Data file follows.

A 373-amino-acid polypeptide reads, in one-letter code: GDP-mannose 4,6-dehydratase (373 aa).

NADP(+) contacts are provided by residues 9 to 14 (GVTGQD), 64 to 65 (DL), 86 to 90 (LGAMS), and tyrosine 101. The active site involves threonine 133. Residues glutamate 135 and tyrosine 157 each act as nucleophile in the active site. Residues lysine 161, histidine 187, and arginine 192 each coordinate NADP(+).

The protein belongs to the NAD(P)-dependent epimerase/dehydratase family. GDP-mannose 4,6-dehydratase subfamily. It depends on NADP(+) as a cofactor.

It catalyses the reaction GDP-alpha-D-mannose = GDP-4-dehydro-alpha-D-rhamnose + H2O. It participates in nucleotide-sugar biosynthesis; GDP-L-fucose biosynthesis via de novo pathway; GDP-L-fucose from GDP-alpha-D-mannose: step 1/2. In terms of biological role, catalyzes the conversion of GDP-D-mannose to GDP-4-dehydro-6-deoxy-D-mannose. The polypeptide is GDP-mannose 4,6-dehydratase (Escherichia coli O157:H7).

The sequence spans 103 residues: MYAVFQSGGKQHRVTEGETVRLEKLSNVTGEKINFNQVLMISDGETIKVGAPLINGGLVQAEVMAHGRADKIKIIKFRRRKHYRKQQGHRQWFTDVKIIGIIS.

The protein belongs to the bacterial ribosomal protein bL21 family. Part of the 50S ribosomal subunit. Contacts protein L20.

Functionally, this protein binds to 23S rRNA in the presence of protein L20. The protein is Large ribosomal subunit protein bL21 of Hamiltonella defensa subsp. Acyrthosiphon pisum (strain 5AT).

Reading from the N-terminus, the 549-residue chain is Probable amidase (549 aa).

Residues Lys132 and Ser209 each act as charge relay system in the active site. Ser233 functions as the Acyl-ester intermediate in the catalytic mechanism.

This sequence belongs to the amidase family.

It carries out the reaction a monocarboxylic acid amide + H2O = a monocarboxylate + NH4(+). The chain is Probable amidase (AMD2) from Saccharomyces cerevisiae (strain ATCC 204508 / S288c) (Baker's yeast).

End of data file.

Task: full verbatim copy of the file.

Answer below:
A 373-amino-acid polypeptide reads, in one-letter code: GDP-mannose 4,6-dehydratase (373 aa).

NADP(+) contacts are provided by residues 9 to 14 (GVTGQD), 64 to 65 (DL), 86 to 90 (LGAMS), and tyrosine 101. The active site involves threonine 133. Residues glutamate 135 and tyrosine 157 each act as nucleophile in the active site. Residues lysine 161, histidine 187, and arginine 192 each coordinate NADP(+).

The protein belongs to the NAD(P)-dependent epimerase/dehydratase family. GDP-mannose 4,6-dehydratase subfamily. It depends on NADP(+) as a cofactor.

It catalyses the reaction GDP-alpha-D-mannose = GDP-4-dehydro-alpha-D-rhamnose + H2O. It participates in nucleotide-sugar biosynthesis; GDP-L-fucose biosynthesis via de novo pathway; GDP-L-fucose from GDP-alpha-D-mannose: step 1/2. In terms of biological role, catalyzes the conversion of GDP-D-mannose to GDP-4-dehydro-6-deoxy-D-mannose. The polypeptide is GDP-mannose 4,6-dehydratase (Escherichia coli O157:H7).

The sequence spans 103 residues: MYAVFQSGGKQHRVTEGETVRLEKLSNVTGEKINFNQVLMISDGETIKVGAPLINGGLVQAEVMAHGRADKIKIIKFRRRKHYRKQQGHRQWFTDVKIIGIIS.

The protein belongs to the bacterial ribosomal protein bL21 family. Part of the 50S ribosomal subunit. Contacts protein L20.

Functionally, this protein binds to 23S rRNA in the presence of protein L20. The protein is Large ribosomal subunit protein bL21 of Hamiltonella defensa subsp. Acyrthosiphon pisum (strain 5AT).

Reading from the N-terminus, the 549-residue chain is Probable amidase (549 aa).

Residues Lys132 and Ser209 each act as charge relay system in the active site. Ser233 functions as the Acyl-ester intermediate in the catalytic mechanism.

This sequence belongs to the amidase family.

It carries out the reaction a monocarboxylic acid amide + H2O = a monocarboxylate + NH4(+). The chain is Probable amidase (AMD2) from Saccharomyces cerevisiae (strain ATCC 204508 / S288c) (Baker's yeast).